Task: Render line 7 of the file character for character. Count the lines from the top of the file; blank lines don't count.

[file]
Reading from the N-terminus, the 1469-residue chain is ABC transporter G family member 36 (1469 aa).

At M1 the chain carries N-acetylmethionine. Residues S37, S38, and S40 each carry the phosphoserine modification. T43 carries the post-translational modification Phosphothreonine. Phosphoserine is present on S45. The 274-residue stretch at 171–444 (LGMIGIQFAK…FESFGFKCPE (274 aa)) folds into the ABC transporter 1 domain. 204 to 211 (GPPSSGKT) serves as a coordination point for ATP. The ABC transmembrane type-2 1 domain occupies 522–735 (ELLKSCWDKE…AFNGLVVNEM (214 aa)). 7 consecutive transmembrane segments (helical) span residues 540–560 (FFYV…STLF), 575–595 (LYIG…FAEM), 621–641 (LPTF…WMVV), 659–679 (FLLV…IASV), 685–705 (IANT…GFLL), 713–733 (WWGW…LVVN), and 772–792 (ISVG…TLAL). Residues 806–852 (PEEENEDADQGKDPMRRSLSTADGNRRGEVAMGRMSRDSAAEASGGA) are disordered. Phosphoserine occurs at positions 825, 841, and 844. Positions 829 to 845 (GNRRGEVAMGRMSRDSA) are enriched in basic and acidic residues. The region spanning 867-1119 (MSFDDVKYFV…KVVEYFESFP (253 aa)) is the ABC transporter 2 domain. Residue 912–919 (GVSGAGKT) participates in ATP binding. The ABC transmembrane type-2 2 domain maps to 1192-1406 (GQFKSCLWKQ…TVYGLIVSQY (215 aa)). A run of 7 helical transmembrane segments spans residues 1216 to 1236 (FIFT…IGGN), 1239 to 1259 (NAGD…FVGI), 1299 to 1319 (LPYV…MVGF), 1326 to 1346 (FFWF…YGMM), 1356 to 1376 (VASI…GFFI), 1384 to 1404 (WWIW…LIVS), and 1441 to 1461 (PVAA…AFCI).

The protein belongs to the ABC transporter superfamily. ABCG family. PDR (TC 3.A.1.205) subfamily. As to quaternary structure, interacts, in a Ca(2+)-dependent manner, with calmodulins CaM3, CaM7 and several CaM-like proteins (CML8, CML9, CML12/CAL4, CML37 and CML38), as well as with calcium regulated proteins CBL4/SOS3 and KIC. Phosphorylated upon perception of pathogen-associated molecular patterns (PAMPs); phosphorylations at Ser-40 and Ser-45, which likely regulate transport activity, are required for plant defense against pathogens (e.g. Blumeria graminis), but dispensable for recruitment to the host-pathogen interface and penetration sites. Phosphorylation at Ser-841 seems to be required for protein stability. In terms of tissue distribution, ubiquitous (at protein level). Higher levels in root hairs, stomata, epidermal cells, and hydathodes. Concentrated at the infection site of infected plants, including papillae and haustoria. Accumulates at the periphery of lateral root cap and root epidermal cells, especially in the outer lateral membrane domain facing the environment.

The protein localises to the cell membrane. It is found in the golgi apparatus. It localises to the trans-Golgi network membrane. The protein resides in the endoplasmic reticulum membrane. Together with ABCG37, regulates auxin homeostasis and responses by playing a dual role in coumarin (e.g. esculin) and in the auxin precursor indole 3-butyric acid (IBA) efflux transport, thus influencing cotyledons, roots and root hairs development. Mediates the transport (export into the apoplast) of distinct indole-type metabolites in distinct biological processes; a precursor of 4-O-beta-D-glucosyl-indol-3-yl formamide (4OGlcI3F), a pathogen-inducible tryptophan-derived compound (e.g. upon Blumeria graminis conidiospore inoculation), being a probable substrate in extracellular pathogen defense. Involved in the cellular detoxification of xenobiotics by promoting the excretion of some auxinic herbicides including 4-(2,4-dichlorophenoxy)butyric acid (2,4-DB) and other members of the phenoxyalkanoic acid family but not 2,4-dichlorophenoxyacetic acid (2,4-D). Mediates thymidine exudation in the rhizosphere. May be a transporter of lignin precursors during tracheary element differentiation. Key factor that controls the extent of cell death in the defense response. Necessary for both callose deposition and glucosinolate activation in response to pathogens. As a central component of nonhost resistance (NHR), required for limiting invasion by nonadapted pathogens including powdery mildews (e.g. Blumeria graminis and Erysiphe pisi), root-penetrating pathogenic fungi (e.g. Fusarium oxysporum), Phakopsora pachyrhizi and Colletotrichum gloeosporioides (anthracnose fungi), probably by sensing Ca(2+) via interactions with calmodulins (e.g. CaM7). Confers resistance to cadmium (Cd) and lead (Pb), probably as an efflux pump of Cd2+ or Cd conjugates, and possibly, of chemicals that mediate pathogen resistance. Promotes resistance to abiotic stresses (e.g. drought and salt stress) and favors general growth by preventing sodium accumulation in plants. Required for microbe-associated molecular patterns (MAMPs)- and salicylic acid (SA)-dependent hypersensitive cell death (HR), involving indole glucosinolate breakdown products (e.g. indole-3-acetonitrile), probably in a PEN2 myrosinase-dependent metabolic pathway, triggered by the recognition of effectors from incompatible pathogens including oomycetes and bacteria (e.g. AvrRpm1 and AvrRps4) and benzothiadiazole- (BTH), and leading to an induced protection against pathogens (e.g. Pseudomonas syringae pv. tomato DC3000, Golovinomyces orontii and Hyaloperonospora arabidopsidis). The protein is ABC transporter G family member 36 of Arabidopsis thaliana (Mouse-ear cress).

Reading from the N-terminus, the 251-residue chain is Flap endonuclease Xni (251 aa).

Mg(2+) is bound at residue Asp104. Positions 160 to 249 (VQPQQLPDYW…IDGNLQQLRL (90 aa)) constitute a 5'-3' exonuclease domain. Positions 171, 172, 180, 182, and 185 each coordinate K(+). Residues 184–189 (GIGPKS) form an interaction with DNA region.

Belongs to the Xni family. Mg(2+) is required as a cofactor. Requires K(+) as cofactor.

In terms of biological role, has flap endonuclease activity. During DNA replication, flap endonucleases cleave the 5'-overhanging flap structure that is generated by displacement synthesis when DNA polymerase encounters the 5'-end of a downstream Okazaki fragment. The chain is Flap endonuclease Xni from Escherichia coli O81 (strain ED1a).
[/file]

Belongs to the Xni family. Mg(2+) is required as a cofactor. Requires K(+) as cofactor.